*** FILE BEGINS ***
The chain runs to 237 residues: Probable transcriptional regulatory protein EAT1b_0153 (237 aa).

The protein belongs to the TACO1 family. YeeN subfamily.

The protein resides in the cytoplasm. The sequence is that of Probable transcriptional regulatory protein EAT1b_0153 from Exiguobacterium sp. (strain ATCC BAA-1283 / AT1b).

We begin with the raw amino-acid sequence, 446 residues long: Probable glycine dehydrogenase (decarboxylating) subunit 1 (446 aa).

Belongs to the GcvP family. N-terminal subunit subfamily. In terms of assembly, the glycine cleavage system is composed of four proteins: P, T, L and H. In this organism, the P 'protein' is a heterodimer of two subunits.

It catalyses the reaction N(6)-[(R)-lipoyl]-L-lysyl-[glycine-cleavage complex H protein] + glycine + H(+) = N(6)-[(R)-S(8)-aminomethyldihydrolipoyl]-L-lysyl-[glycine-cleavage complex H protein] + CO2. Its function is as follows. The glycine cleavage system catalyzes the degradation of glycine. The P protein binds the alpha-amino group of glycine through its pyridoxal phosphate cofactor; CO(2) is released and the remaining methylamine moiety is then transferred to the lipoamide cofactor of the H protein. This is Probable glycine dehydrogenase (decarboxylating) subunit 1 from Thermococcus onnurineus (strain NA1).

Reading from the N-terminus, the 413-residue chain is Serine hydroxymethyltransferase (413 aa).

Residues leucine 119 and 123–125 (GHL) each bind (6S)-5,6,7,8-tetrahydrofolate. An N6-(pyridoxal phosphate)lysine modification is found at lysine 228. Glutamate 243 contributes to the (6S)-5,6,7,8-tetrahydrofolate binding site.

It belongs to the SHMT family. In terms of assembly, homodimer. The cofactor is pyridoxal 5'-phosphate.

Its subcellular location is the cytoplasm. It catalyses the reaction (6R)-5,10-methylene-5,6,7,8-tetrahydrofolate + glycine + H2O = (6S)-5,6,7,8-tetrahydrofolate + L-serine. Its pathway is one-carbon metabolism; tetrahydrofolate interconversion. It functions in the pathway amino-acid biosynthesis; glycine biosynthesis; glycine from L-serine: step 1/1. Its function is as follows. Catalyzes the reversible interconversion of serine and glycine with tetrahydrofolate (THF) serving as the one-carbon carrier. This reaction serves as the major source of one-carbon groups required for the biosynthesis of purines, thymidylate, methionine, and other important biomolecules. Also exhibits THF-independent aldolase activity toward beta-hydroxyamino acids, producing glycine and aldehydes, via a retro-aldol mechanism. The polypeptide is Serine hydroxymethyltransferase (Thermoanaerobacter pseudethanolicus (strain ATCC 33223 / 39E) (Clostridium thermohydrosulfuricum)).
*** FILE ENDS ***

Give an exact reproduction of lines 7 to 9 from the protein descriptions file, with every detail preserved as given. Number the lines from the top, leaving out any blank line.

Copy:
Reading from the N-terminus, the 413-residue chain is Serine hydroxymethyltransferase (413 aa).

Residues leucine 119 and 123–125 (GHL) each bind (6S)-5,6,7,8-tetrahydrofolate. An N6-(pyridoxal phosphate)lysine modification is found at lysine 228. Glutamate 243 contributes to the (6S)-5,6,7,8-tetrahydrofolate binding site.

It belongs to the SHMT family. In terms of assembly, homodimer. The cofactor is pyridoxal 5'-phosphate.